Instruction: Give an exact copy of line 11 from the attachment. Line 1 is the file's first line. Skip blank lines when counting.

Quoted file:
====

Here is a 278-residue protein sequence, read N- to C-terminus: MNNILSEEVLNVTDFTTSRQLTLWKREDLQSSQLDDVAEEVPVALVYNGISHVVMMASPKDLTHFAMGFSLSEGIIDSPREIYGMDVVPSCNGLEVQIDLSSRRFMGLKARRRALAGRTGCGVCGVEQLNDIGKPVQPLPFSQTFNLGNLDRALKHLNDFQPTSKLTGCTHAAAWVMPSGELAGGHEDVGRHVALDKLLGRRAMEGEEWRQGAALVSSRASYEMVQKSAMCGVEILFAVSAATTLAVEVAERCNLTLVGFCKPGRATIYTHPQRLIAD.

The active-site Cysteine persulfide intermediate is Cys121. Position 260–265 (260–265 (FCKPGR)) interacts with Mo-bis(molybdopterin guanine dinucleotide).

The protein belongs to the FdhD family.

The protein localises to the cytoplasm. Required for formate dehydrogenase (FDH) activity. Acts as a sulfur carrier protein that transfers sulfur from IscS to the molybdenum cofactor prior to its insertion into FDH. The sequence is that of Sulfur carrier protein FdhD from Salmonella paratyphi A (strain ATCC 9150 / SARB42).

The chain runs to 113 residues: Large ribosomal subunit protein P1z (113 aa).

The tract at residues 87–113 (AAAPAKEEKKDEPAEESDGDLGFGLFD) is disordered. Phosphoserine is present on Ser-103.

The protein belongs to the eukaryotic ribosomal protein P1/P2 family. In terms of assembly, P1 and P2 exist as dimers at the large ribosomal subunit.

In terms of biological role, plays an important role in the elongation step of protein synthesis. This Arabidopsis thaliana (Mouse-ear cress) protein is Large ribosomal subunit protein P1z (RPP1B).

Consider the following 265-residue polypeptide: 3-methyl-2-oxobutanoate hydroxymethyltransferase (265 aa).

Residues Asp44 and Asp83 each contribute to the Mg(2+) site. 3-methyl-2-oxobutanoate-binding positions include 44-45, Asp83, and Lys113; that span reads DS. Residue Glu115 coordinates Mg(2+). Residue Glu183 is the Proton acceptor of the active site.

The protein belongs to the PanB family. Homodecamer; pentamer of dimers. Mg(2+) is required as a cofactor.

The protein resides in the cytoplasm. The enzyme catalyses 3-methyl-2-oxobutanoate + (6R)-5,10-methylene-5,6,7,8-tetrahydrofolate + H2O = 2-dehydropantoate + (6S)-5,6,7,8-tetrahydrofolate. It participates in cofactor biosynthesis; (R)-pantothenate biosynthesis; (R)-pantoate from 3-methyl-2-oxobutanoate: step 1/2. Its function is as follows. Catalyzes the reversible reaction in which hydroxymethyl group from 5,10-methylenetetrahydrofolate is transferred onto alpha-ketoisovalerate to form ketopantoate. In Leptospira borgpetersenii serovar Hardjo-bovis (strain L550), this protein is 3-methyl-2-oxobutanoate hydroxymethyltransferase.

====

The protein belongs to the PanB family. Homodecamer; pentamer of dimers. Mg(2+) is required as a cofactor.